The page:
The Rangarajan formula would double prices to $8.4 per million British thermal units and result in an additional fertiliser subsidy of Rs 14,500 crore per annum while putting a Rs 29,800 crore burden on the power sector, he said.

Sen, a known opponent of higher gas prices, said the Rangarajan formula, which is being made the basis for revising the rates, should be reviewed as recommended by a parliamentary standing committee.

Iraq Crisis Adds Fuel To Power
While the new government is keen to take an early decision, it doesn't want to add to already high inflation, which may accelerate due to a below-normal monsoon and a spike in oil prices in the aftermath of the Iraq crisis.

Every dollar increase in gas price will lead to a Rs 1,370 per ton rise in urea production cost and a 45 paise per unit increase in electricity tariff. There would be a minimum Rs 2.81 per kg increase in CNG price and a Rs 1.89 per standard cubic metre hike in piped cooking gas.

If the Rangarajan formula is implemented without changes, power tariff will rise by about Rs 2 per unit and CNG rates will jump by over Rs 12 per kg in Delhi.

Sources said replacing or removing some elements of the formula to bring the revised rate to $7 per million British thermal units, or at best $7.5, are among the options being explored.

Another possibility is to allow higher prices only on output that exceeds current production, or on production from fields discovered under the New Exploration Licensing Policy such as the Reliance Industries-operated KG-D6 fields. This would exclude state-owned firms including ONGC, which produce gas from pre-NELP blocks, from the revision.

Keeping state firms out of the price revision would mean there will be no hike in CNG and piped cooking gas price because their input comes from ONGC fields.

An increase in the rate for RIL, which along with partner BP plc had slapped an arbitration notice against the delay in implementation of the new rate from April 1, when the old rate expired, would make only fertiliser costlier, which the government can subsidise.

No KG-D6 gas is supplied to power or CNG companies and the new rate would make its deepsea finds viable.

Sources said a final call on the rate to be implemented may be taken by the Cabinet.

The Rangarajan formula calls for pricing rates at an average cost of importing liquefied natural gas (LNG) into India and rates prevailing at international hubs in the US and UK as well as the price of gas imported into Japan.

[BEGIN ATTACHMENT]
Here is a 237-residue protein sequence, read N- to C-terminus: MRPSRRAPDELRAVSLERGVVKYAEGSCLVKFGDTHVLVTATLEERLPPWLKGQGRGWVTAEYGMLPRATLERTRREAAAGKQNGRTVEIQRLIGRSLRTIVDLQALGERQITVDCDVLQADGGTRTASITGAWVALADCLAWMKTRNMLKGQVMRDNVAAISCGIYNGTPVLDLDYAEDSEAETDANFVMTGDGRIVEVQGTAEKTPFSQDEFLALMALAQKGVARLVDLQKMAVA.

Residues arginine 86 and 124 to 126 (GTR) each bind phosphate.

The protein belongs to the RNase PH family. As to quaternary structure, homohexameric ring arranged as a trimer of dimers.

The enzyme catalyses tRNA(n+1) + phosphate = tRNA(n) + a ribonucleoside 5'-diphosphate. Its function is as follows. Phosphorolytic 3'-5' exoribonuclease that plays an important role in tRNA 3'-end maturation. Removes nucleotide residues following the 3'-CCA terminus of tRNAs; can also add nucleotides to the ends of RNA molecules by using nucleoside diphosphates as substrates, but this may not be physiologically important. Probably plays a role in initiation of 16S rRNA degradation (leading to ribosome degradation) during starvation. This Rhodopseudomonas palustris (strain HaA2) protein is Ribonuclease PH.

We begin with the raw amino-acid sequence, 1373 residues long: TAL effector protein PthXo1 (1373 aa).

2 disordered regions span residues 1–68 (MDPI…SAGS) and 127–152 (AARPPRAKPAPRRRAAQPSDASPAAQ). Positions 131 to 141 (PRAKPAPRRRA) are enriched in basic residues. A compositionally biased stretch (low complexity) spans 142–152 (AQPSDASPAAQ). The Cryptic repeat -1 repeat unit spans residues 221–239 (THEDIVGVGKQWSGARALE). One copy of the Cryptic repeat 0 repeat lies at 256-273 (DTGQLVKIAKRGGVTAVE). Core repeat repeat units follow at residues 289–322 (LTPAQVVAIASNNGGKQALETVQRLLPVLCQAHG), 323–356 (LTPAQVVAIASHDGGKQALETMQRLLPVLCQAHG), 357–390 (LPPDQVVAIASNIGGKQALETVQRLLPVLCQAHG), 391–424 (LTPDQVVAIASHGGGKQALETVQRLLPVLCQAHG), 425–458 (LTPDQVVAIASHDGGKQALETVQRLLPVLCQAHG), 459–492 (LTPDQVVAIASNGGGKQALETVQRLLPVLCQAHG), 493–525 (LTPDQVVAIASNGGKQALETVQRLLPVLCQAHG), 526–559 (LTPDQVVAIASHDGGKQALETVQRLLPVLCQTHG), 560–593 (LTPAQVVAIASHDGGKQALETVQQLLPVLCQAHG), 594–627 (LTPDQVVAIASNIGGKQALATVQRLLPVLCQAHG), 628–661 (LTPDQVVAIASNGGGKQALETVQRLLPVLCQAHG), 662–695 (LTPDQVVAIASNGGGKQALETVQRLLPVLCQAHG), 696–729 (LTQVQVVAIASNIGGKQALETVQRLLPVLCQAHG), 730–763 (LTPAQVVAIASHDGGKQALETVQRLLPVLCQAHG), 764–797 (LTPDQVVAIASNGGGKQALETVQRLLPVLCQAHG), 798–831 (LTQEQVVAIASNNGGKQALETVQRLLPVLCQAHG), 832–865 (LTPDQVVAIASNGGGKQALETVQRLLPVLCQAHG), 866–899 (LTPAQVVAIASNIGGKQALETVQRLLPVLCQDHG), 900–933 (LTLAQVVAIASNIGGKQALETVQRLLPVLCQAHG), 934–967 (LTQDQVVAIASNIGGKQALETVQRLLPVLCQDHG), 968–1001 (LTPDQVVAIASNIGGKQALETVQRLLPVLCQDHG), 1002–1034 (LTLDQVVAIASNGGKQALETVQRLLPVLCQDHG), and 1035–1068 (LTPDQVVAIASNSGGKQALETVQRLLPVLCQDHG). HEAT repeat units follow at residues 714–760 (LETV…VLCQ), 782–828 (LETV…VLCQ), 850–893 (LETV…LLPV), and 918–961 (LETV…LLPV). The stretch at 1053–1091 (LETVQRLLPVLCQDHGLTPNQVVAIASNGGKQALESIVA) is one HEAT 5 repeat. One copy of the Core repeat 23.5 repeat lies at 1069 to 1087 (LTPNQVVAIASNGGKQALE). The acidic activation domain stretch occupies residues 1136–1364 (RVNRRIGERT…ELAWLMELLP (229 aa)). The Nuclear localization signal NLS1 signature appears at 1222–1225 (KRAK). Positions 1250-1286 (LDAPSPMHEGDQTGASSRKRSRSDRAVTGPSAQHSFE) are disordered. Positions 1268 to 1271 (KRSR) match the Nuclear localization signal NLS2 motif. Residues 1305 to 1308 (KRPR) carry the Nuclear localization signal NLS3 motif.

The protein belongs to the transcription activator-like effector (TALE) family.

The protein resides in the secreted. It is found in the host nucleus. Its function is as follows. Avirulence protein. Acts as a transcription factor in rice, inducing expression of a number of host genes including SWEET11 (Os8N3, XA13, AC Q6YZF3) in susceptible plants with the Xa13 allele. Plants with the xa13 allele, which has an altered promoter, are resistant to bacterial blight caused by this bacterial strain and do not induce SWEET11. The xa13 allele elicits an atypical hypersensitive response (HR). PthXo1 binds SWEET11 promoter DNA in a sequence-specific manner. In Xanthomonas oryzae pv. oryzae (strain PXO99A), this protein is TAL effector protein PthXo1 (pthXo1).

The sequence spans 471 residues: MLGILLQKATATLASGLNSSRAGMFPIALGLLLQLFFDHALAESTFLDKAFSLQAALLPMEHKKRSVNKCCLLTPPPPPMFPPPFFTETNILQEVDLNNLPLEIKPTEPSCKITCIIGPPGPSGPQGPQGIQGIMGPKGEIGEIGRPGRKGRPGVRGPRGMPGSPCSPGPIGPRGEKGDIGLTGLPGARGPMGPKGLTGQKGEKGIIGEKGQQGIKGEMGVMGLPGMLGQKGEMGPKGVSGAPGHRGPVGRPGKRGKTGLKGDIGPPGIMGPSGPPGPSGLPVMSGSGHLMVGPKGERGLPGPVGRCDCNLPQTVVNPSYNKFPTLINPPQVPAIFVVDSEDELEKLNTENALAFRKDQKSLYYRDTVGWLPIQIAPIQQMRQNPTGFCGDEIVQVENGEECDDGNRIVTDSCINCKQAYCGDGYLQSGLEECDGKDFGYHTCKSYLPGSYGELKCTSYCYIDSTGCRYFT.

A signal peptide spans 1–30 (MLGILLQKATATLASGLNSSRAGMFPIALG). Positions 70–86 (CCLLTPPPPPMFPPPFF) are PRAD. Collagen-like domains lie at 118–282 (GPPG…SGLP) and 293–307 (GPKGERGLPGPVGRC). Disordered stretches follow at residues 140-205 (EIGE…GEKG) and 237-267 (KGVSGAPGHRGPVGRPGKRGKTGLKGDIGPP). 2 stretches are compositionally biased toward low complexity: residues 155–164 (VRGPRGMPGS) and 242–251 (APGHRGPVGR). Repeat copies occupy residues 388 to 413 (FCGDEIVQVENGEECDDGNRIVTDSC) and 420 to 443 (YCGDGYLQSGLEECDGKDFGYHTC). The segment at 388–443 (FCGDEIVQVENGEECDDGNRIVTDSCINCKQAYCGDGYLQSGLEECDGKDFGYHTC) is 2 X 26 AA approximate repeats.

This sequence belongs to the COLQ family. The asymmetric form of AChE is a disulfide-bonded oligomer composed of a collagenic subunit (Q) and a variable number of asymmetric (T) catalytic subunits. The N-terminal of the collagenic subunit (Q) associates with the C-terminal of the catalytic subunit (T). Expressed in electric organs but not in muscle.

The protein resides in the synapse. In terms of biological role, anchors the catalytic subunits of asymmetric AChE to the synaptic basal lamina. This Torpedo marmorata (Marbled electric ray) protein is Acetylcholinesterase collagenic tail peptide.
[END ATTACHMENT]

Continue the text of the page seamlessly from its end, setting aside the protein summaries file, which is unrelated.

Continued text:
Sources said there is a thought that high-priced Japanese imports, which have no relevance to India, should be excluded from the formula to limit the gas price increase to about $7-7.5.

The previous UPA government had in December last year approved the new formula for pricing all domestic gas from April 1 but the general elections were declared before the new rate could be announced.

The oil ministry had on April 21 told Reliance Industries, which had been supplying gas from its eastern offshore KG-D6 field at the old price of $4.2 even after it expired on March 31, that the new rate will be implemented from July 1.

Sources said the government does not want to miss this deadline.

Will Win Public Trust: Mukesh Ambani
Facing criticism from certain political quarters over natural gas price hike, Reliance Industries Chairman Mukesh Ambani today expressed confidence the company will win public trust as it believes in creating wealth and livelihood for millions in a transparent manner.

"We are here to win trust and we will win this with truth and transparency," Ambani told the shareholders at the 40th AGM here in response to an indirect question on Aam Aadmi Party's (AAP's) allegations against the company.

He went on to add that "I want to assure you that we are a mature corporation and we are committed to creating value...I am a big believer that we should work with people who have different views than us, convince them that what we are doing is right".

AAP leaders, including its national convener Arvind Kejriwal, alleged that the proposed gas price hike would lead to further inflation and only benefit RIL.